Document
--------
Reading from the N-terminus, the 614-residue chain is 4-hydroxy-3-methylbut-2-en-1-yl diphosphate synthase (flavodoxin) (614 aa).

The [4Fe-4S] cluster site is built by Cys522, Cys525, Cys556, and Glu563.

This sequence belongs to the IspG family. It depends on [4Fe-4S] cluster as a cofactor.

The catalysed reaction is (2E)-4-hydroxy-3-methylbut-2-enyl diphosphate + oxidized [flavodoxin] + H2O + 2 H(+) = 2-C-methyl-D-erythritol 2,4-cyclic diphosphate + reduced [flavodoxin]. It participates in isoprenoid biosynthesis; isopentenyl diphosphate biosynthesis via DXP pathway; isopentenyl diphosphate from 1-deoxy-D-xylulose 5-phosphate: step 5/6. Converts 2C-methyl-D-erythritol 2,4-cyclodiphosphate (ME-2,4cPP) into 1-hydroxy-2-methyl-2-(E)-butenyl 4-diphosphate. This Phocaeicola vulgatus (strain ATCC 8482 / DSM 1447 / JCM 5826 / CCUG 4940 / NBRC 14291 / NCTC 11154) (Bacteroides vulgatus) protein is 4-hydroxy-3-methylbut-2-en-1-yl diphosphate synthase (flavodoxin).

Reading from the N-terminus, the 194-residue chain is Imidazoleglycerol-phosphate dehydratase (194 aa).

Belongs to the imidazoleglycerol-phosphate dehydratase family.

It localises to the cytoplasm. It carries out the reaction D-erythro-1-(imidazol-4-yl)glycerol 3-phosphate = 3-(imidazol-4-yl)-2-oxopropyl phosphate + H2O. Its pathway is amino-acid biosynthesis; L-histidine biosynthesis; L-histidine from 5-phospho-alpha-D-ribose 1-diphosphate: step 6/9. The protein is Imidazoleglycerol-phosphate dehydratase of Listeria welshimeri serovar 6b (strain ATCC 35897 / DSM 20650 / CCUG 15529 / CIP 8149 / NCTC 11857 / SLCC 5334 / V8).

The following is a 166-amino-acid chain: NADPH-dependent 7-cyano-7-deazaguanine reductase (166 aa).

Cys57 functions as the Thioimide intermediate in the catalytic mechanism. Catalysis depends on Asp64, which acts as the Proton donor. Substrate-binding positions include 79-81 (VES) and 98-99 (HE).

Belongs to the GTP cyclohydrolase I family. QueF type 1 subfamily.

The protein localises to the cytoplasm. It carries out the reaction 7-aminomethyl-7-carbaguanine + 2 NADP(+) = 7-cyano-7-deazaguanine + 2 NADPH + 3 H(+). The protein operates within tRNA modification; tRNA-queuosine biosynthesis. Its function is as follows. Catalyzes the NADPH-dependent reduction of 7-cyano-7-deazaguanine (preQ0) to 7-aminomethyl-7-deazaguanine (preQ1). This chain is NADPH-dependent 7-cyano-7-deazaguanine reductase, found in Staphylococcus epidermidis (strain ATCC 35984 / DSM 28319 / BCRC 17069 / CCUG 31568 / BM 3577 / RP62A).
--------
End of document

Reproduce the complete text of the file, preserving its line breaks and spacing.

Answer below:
Reading from the N-terminus, the 614-residue chain is 4-hydroxy-3-methylbut-2-en-1-yl diphosphate synthase (flavodoxin) (614 aa).

The [4Fe-4S] cluster site is built by Cys522, Cys525, Cys556, and Glu563.

This sequence belongs to the IspG family. It depends on [4Fe-4S] cluster as a cofactor.

The catalysed reaction is (2E)-4-hydroxy-3-methylbut-2-enyl diphosphate + oxidized [flavodoxin] + H2O + 2 H(+) = 2-C-methyl-D-erythritol 2,4-cyclic diphosphate + reduced [flavodoxin]. It participates in isoprenoid biosynthesis; isopentenyl diphosphate biosynthesis via DXP pathway; isopentenyl diphosphate from 1-deoxy-D-xylulose 5-phosphate: step 5/6. Converts 2C-methyl-D-erythritol 2,4-cyclodiphosphate (ME-2,4cPP) into 1-hydroxy-2-methyl-2-(E)-butenyl 4-diphosphate. This Phocaeicola vulgatus (strain ATCC 8482 / DSM 1447 / JCM 5826 / CCUG 4940 / NBRC 14291 / NCTC 11154) (Bacteroides vulgatus) protein is 4-hydroxy-3-methylbut-2-en-1-yl diphosphate synthase (flavodoxin).

Reading from the N-terminus, the 194-residue chain is Imidazoleglycerol-phosphate dehydratase (194 aa).

Belongs to the imidazoleglycerol-phosphate dehydratase family.

It localises to the cytoplasm. It carries out the reaction D-erythro-1-(imidazol-4-yl)glycerol 3-phosphate = 3-(imidazol-4-yl)-2-oxopropyl phosphate + H2O. Its pathway is amino-acid biosynthesis; L-histidine biosynthesis; L-histidine from 5-phospho-alpha-D-ribose 1-diphosphate: step 6/9. The protein is Imidazoleglycerol-phosphate dehydratase of Listeria welshimeri serovar 6b (strain ATCC 35897 / DSM 20650 / CCUG 15529 / CIP 8149 / NCTC 11857 / SLCC 5334 / V8).

The following is a 166-amino-acid chain: NADPH-dependent 7-cyano-7-deazaguanine reductase (166 aa).

Cys57 functions as the Thioimide intermediate in the catalytic mechanism. Catalysis depends on Asp64, which acts as the Proton donor. Substrate-binding positions include 79-81 (VES) and 98-99 (HE).

Belongs to the GTP cyclohydrolase I family. QueF type 1 subfamily.

The protein localises to the cytoplasm. It carries out the reaction 7-aminomethyl-7-carbaguanine + 2 NADP(+) = 7-cyano-7-deazaguanine + 2 NADPH + 3 H(+). The protein operates within tRNA modification; tRNA-queuosine biosynthesis. Its function is as follows. Catalyzes the NADPH-dependent reduction of 7-cyano-7-deazaguanine (preQ0) to 7-aminomethyl-7-deazaguanine (preQ1). This chain is NADPH-dependent 7-cyano-7-deazaguanine reductase, found in Staphylococcus epidermidis (strain ATCC 35984 / DSM 28319 / BCRC 17069 / CCUG 31568 / BM 3577 / RP62A).